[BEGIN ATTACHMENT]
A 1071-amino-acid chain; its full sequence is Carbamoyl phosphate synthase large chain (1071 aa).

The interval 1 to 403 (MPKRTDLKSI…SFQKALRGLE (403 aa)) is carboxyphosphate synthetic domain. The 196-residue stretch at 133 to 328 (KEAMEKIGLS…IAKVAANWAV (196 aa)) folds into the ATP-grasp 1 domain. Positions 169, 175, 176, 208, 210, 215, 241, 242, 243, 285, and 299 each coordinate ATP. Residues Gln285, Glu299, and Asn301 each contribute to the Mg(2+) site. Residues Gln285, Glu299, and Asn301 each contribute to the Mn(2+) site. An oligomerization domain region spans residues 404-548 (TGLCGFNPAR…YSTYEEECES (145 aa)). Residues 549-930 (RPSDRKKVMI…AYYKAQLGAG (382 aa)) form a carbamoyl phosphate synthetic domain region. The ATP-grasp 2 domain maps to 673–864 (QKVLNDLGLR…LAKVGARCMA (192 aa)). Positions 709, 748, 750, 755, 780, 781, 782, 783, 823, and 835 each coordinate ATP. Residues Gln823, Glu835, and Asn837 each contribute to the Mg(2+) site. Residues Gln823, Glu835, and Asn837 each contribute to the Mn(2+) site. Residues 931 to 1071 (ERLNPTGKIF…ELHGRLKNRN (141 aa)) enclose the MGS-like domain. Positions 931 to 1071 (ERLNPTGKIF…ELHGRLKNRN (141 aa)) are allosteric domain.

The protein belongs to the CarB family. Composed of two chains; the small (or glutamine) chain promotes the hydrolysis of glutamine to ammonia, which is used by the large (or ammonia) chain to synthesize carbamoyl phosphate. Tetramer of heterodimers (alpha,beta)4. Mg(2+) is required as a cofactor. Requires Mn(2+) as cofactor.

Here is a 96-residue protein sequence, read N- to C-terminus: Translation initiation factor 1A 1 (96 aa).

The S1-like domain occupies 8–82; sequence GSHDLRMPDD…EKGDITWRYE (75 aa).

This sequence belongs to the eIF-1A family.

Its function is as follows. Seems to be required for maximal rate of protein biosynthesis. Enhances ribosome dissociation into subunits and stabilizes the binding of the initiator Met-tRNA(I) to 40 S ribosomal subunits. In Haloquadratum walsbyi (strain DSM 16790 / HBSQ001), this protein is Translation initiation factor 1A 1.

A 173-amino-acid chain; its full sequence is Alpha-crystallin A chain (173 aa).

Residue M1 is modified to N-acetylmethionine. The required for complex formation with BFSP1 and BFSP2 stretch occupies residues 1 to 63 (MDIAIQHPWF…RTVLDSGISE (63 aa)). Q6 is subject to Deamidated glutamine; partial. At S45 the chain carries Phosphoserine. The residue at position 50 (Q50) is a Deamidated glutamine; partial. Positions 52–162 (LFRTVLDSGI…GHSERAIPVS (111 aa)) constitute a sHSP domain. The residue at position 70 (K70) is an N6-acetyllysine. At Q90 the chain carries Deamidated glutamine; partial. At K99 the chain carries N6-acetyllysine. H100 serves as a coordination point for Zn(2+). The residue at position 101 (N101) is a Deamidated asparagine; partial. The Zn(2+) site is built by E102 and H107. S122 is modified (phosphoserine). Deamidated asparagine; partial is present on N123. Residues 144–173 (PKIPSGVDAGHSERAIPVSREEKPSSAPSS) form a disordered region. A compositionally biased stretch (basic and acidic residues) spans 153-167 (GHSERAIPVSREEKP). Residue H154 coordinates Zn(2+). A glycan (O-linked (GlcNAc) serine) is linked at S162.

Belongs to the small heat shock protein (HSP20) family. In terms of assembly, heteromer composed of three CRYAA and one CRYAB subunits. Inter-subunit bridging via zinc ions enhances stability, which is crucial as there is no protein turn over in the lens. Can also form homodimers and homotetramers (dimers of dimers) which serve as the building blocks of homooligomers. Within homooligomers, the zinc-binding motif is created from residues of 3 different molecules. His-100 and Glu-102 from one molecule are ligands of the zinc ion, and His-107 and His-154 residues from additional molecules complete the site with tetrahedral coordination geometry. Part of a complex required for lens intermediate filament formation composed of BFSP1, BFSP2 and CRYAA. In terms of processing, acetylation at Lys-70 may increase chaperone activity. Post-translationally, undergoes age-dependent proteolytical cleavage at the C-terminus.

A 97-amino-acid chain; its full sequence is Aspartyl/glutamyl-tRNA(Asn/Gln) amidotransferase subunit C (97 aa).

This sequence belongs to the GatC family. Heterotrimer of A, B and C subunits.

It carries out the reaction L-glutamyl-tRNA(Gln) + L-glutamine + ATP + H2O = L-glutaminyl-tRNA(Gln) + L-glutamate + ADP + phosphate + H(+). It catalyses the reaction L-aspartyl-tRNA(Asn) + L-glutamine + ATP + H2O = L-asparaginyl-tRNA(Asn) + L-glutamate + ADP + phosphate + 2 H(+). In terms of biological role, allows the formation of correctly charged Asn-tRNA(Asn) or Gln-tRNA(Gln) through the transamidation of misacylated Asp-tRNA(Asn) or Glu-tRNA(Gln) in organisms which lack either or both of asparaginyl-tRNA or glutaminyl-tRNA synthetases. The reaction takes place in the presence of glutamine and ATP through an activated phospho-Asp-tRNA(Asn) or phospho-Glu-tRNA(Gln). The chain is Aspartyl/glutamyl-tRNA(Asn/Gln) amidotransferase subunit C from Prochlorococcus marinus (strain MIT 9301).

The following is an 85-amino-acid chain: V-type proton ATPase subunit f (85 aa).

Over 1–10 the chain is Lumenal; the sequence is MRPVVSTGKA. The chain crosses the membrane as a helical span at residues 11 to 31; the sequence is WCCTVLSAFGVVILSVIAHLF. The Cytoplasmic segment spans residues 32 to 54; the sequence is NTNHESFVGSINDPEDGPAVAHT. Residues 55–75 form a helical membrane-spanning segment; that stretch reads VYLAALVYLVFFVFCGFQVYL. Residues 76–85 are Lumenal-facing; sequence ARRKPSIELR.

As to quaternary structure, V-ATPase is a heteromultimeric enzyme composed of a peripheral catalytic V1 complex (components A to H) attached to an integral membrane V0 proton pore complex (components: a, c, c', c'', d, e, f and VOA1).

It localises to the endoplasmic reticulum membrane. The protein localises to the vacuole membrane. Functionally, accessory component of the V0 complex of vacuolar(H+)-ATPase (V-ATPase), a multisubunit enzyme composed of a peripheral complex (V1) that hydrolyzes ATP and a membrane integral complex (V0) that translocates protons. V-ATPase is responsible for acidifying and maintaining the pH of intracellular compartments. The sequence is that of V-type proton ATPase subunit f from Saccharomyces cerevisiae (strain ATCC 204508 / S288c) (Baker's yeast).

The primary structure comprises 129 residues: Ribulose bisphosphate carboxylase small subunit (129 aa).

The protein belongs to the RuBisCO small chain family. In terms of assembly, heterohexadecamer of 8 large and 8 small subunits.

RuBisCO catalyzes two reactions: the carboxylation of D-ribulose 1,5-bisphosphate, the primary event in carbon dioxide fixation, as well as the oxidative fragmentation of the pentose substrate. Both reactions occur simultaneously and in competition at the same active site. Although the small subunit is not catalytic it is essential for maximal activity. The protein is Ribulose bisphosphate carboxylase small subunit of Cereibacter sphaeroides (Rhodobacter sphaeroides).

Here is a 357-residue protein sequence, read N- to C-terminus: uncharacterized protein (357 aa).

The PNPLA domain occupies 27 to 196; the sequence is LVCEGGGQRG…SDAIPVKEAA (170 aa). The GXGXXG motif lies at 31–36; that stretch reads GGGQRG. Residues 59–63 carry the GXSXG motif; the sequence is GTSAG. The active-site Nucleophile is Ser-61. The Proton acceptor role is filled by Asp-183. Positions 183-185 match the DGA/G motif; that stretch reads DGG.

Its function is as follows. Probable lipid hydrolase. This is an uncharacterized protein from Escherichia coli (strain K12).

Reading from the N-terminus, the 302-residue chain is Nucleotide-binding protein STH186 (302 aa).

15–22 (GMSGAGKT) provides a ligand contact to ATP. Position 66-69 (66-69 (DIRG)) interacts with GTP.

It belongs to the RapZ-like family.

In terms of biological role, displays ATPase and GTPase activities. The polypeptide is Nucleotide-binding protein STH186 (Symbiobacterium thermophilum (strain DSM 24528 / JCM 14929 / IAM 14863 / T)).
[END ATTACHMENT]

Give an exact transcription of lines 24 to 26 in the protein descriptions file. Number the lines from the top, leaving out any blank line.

Reading from the N-terminus, the 302-residue chain is Nucleotide-binding protein STH186 (302 aa).

15–22 (GMSGAGKT) provides a ligand contact to ATP. Position 66-69 (66-69 (DIRG)) interacts with GTP.

It belongs to the RapZ-like family.